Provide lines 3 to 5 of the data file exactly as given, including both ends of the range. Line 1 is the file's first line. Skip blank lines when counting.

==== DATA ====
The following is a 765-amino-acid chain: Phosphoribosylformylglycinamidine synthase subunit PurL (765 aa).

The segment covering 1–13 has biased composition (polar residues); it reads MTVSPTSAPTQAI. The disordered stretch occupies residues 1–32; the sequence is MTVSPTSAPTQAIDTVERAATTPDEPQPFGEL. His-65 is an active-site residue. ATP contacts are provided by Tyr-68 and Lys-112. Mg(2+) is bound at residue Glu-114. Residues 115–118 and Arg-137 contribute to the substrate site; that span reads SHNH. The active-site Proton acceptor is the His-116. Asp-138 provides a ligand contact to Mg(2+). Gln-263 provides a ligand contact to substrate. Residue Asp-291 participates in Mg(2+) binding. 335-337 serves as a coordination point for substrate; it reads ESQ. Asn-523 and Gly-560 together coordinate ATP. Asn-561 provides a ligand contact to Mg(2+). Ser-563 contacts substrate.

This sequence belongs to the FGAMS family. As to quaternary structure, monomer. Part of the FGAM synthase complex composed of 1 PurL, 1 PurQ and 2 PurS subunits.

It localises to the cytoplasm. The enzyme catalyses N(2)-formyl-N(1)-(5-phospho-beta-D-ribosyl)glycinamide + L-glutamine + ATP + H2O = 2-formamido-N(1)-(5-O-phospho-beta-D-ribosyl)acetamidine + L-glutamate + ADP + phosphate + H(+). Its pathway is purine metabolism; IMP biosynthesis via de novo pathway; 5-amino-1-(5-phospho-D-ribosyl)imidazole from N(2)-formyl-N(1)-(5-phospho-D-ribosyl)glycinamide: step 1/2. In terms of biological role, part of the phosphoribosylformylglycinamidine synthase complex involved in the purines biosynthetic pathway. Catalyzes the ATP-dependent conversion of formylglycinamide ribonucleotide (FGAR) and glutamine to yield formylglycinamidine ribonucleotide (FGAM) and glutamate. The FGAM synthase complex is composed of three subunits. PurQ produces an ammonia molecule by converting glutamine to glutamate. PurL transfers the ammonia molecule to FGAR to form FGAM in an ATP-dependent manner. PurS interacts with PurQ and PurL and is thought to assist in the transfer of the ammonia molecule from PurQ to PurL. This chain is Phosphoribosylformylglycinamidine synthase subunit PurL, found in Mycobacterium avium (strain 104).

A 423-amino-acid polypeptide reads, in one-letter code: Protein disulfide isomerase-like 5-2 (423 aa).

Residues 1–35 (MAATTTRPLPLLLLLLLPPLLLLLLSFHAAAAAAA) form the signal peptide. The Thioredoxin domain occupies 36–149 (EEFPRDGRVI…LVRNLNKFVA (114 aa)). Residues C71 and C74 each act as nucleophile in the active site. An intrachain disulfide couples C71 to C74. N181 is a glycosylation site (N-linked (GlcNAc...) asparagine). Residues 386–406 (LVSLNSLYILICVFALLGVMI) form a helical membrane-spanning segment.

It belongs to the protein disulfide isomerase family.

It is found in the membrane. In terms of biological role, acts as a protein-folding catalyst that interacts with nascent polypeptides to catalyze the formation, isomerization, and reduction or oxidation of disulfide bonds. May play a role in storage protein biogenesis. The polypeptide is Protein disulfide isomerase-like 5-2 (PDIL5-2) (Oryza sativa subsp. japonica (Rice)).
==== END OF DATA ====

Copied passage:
This sequence belongs to the FGAMS family. As to quaternary structure, monomer. Part of the FGAM synthase complex composed of 1 PurL, 1 PurQ and 2 PurS subunits.

It localises to the cytoplasm. The enzyme catalyses N(2)-formyl-N(1)-(5-phospho-beta-D-ribosyl)glycinamide + L-glutamine + ATP + H2O = 2-formamido-N(1)-(5-O-phospho-beta-D-ribosyl)acetamidine + L-glutamate + ADP + phosphate + H(+). Its pathway is purine metabolism; IMP biosynthesis via de novo pathway; 5-amino-1-(5-phospho-D-ribosyl)imidazole from N(2)-formyl-N(1)-(5-phospho-D-ribosyl)glycinamide: step 1/2. In terms of biological role, part of the phosphoribosylformylglycinamidine synthase complex involved in the purines biosynthetic pathway. Catalyzes the ATP-dependent conversion of formylglycinamide ribonucleotide (FGAR) and glutamine to yield formylglycinamidine ribonucleotide (FGAM) and glutamate. The FGAM synthase complex is composed of three subunits. PurQ produces an ammonia molecule by converting glutamine to glutamate. PurL transfers the ammonia molecule to FGAR to form FGAM in an ATP-dependent manner. PurS interacts with PurQ and PurL and is thought to assist in the transfer of the ammonia molecule from PurQ to PurL. This chain is Phosphoribosylformylglycinamidine synthase subunit PurL, found in Mycobacterium avium (strain 104).

A 423-amino-acid polypeptide reads, in one-letter code: Protein disulfide isomerase-like 5-2 (423 aa).